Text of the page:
It’s Different When I Do It
At this retort Moses fled and became an exile in the land of Midian . . . Acts 7:29
Most of us have a strong sense of justice – when it applies to the wrongs of others. When we witness people attempting to evade consequences for something we know them to be guilty of, we’re irritated. You did it. Now accept the repercussions. It’s frustrating to see others avoid the justice we know they deserve.
It’s different when it’s me though. When I’m the one facing the painful effects of my destructive choices, suddenly I’m justified in doing whatever it takes to avoid them. When my life began to unravel due to my addiction, I tried to convince others to lie for me. At one point, long before that, when I realized I couldn’t stop using, I planned to move far away to run from my life problems.
This is what Moses did in today’s passage. In the story, Moses killed an Egyptian whom he’d witnessed abusing a fellow Israelite. He thought he’d gotten away with it until one of his fellow countrymen threw it in his face the next day. Realizing that the truth was out and that the Pharaoh wanted to kill him, he ran. Whether he was justified or not really didn’t matter. Moses’ sense of self-preservation kicked in and he fled the Pharaoh’s retribution.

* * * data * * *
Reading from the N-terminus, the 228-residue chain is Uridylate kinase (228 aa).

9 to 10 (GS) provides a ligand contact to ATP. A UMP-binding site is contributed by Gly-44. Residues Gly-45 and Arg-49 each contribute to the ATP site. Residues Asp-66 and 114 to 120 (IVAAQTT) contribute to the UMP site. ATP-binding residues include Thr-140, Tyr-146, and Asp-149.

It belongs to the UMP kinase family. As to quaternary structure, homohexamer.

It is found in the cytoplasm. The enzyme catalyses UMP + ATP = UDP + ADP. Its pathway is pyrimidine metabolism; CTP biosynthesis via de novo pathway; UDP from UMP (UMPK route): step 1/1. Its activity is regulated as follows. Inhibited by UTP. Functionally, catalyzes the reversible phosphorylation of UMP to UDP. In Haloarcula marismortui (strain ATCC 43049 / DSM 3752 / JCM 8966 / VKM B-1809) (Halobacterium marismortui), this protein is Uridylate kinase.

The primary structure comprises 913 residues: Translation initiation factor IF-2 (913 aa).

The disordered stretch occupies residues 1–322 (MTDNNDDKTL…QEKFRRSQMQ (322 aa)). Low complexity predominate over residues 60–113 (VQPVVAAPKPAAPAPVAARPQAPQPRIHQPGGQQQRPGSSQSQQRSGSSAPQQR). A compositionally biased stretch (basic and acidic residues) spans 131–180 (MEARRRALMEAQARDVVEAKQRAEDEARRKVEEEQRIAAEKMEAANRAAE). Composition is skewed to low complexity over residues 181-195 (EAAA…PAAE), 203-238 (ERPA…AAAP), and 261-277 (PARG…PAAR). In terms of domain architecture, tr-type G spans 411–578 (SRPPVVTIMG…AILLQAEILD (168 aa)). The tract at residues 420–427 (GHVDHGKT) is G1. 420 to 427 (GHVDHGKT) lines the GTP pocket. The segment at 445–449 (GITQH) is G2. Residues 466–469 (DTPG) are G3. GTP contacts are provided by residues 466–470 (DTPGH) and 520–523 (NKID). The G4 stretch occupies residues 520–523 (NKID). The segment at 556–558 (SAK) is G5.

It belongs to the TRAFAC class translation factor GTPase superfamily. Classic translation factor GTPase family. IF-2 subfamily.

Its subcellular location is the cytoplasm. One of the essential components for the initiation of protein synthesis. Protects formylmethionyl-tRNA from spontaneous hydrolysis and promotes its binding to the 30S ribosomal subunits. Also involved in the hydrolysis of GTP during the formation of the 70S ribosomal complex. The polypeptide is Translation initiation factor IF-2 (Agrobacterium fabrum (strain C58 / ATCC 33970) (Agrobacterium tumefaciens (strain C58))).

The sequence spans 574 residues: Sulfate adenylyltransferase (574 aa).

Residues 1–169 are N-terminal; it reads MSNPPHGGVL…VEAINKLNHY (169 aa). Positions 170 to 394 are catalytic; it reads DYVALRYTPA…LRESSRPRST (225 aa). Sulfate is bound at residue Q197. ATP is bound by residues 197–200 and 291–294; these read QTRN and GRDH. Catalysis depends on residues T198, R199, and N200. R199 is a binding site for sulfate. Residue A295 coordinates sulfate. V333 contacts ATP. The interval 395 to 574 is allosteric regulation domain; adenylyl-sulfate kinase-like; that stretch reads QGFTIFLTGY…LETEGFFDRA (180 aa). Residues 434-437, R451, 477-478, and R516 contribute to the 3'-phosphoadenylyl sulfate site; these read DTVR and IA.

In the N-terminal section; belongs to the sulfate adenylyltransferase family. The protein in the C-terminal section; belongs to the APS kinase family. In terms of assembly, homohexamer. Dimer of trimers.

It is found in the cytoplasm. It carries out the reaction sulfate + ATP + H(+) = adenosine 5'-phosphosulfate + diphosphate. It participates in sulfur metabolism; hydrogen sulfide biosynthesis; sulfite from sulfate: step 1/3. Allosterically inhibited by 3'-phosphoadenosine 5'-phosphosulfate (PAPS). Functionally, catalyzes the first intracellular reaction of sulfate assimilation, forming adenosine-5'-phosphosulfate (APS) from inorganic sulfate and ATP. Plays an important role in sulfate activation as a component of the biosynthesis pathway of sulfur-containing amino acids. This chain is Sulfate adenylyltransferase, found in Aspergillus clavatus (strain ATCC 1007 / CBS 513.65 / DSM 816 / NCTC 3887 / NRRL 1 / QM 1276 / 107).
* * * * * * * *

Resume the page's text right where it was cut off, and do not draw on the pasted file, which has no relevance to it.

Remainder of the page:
Though we like justice when applied to the crimes of others, when it’s applied to our own, we usually decide, like Moses, that we’d rather avoid consequence. It’s different when I do it. We have our justifications. I deserve this. It’s not like I’m hurting anyone else. Though we criticize the lifestyle and behavior of others, when we indulge in our own sinful appetites, we make excuses. It’s no big deal. I won’t get caught.
It’s different when I do it, is a hideous hypocrisy of which most of us have been guilty. As Christians though, there’s an added layer of phoniness, because we often claim to be the moral barometer for those around us. We point out the sin in other’s lives, while indulging ourselves. In doing so, we become charlatans, losing all credibility with the world and damaging the cause of Christ.
If we desire to walk by faith and to know the life that God has made for us, then we’d do well to look inward. Daily, we must ask ourselves what we must abandon so that we may live for Christ without excuses.